Blog by Steve Laug
I am back to a few other pipes that have been here for a while. You can see from the photos that Jeff took that it is another one that has been here for a long time. We picked it up back in 2019 – I can’t believe that it is over three years ago. It is about time I got around to working on it because it is a nice one. We purchased the pipe from an online auction on 02/10/2019 in Tidioute, Pennsylvania, USA. It had an smooth brown finish with a chunky shank and stem. The stem is older style thin taper. There was a thick cake in bowl and a heavy lava coat on the rim top and the inner edge. The finish was absolutely filthy with grit and grime ground into the surface of the briar. There is a heavy dust coat on the finish but there is some nice grain showing through. The pipe is stamped on the sides of the shank. On the left side it reads Emperor [over] Imported Briar. On the right side it reads “Limited”. On the underside it has the shape number 192. The left side of the taper stem is stamped CUSTOM FINISHED. There is a fascinating stinger apparatus in the tenon. The stem surface was oxidized and dirty. It was hard rubber so the oxidation was not a heavy. It had tooth marks and chatter on both sides near the button. Jeff took photos of the pipe before he started his clean up work. I like to have an idea of how the pipe was smoked before we got it and the condition of the bowl and rim top. Jeff always takes some photos of the bowl and rim from various angles to show what it looked like. He took photos of the stem to show the condition. The stem was dirty, oxidized and had tooth marks and chatter on both sides at the button. He took a photo of the sides and heel of the bowl to give a sense of the condition of the pipe when we received it. It was filthy but there was some underlying beauty to the briar. The next photos show the stamping on the sides of the shank and the stem. It is clear and readable as noted above. The Brand was unfamiliar to me so I turned to Pipephil’s site to see what he had on the Emperor Pipe Brand (http://pipephil.eu/logos/en/logo-e3.html). The site had a small one line entry in the side bar that read “a brand of Empire Pipe Co.”. I also included a screen capture of the two examples of the pipes shown there. The first is a Supreme and the second is a Standard. The one that I have is different form those and is marked “Limited”.I turned to Pipedia for more information on the brand (https://pipedia.org/wiki/Emperor). I quote from the article below.
Empire Briar Pipe Company Inc. of New York produced Emperor pipes. Known at “The Pipe that knows no Peer” as their 1945 advertising promotes. That ad reads “The pipe that knows no Peer. For every Emperor pipe is a notable work of art, a masterpiece created in the custom tradition.” They are a subsidiary of the Continental Briar Pipe Co. Inc. 80 York Street, Brooklyn, New York. They had Three grades: Standard, De Luxe and Supreme.
There was a pipe illustrated in the article that was stamped the same as the one I am working on. While it was definitely in much better condition it was the same stamp. I have included a photo of the stamping on that pipe to show the parallels to the one I have on the table now.There were also some advertisements that had been provided by Doug Valitchka. The first is a from Look Magazine, 1945. The second one is from December of 1947. Both are fascinating examples of the kind of descriptions used to sell these pipes – Pipes that Know No Peers!.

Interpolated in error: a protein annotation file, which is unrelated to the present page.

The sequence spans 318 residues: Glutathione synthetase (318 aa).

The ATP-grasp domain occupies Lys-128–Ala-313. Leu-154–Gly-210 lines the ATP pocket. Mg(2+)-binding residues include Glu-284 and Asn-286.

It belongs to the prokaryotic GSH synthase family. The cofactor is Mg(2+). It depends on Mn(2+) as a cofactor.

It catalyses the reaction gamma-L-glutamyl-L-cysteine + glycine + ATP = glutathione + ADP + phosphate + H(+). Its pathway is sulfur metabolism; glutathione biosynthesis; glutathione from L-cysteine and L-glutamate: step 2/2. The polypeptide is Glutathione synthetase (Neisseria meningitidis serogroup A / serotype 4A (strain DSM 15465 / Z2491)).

Another piece of the puzzle for me included this description of the fascinating “cleaner” stinger that was in the tenon on the pipe. It was called a Keystone Cleaner. It reads as follows:
By twice reversing the direction of the smoke, Emperor’s exclusive Keystone cleaner gives you cooler, drier, sweeter smoking. It can be quickly and easily removed. Try it yourself. You will notice a pipe cleaner will not pass directly through it, but rather through two divergent channels, to spin the smoke clean.I knew that I was working on an American made pipe by Empire Briar Pipe Company, Inc. at 608 Fifth Avenue, New York, New York. The stem on the one I was working on was stamped CUSTOM FINISHED and had the screw in stinger pictured above. My guess is that the pipe was from the late 1940s to early 1950s judging from the shape and the material provided on Pipedia. In the last paragraph of the ad above it gives a listing of the grades beginning at Standard and moving through Deluxe, Supreme and then Limited. I was working on one of the higher grades. Now it was time to work on the pipe.
Jeff had done a great cleanup on the pipe. He reamed the bowl with a PipNet pipe reamer and followed up with a Savinelli Fitsall pipe knife to remove the cake. He scrubbed out the mortise and the airway in the shank and the stem with alcohol, cotton swabs and pipe cleaners. He scrubbed the bowl exterior with a tooth brush and Murphy’s Oil Soap to remove the grime on the finish of the bowl and the lava from the rim top. He rinsed it under running water. One of the benefits of this scrub is that it also tends to lift some of the scratches and nicks in the surface of the briar. He dried it off with a soft cloth. He cleaned the internals and externals of the stem with alcohol, pipe cleaners and cotton swabs. He soaked the stem in Before & After Pipe Stem Deoxidizer and rinsed it off with warm water and cleaned out the airway in the stem with alcohol. When I received it the pipe looked much better. I took a photo of the rim top and stem to show the condition. The rim top and the inner edge and outer edge of the bowl were in rough condition. The stem was hard rubber and it was lightly pitted. There was light tooth chatter and marks on both sides ahead of the button and on the button surface. The stamping on the shank of the pipe is clear and readable as noted above. The stamping on the stem is deep and readable.I removed the stem from the shank and took a photo of the pipe to give a sense of the whole.I started my work on the pipe by dealing with the rim top and edges. I used a folded piece of 220 sandpaper to smooth out the damage on the inner and outer edge of the bowl. The outer edge still shows some damage but it is minimized. I do not want to top it as it is already a short bowl and I do not want to change the profile.I polished the smooth portions of the briar with 1500-12000 micromesh sanding pads and wiping it down with damp cloth after each sanding pad. The inner edge of the rim, the band on the shank end and the band round the smooth base were all polished. As I worked through the cycle of pads the shine developed with each change of pad. The pipe looks very good. I rubbed the bowl and shank down with Before & After Restoration Balm. I worked it into the surface of the bowl sides and shank with my fingertips to clean, enliven and protect the briar. I let the balm sit for 10 minutes, then buffed with a cotton cloth to raise the shine. The Balm did its magic and the grain showed clearly. It was a beautiful piece of briar. I set the bowl aside and turned my attention to the stem. I heated the stinger with a lighter to loosen the gunk holding it in place. Once it was loose I removed it from the tenon and clean both the inside of the stem and the stinger itself. I cleaned the airway in both and the threads in both. Once it was clean I greased the threads with Vaseline and put it back in the tenon. I polished the stem and built in band with micromesh sanding pads – 1500-12000 grit pads. I wiped it down with Obsidian Oil after each sanding pad. I used Before & After Pipe Polish – both Fine and Extra Fine to further polish the stem. The photos below show the polished stem. This American Made Emperor “Limited” 192 Bent Billiard with a hard rubber stem is a great looking pipe now that it has been restored. The rich browns of the stain made the grain come alive with the polishing and waxing. I put the stem back on the bowl and carefully buffed the pipe with Blue Diamond on the buffing wheel using a light touch on the briar. I gave the bowl and the stem multiple coats of carnauba wax on the buffing wheel. I buffed the entire pipe with a clean buffing pad to raise the shine. I hand buffed the pipe with a microfiber cloth to deepen the shine. The finished Emperor “Limited” Bent Billiard really is a beauty and fits nicely in the hand. Give the finished pipe a look in the photos below. The dimensions of the pipe are Length: 5 inches, Height: 1 ¾ inches, Outside diameter of the bowl: 1 inches, Chamber diameter: ¾ of an inch. The weight of the pipe is 1.80 ounces /51 grams. This beauty will be going on the rebornpipes store in the American Pipe Makers Section. Let me know if you are interested in adding it to your collection. Thanks for reading this blog and my reflections on the pipe while I worked on it. There are many more to come!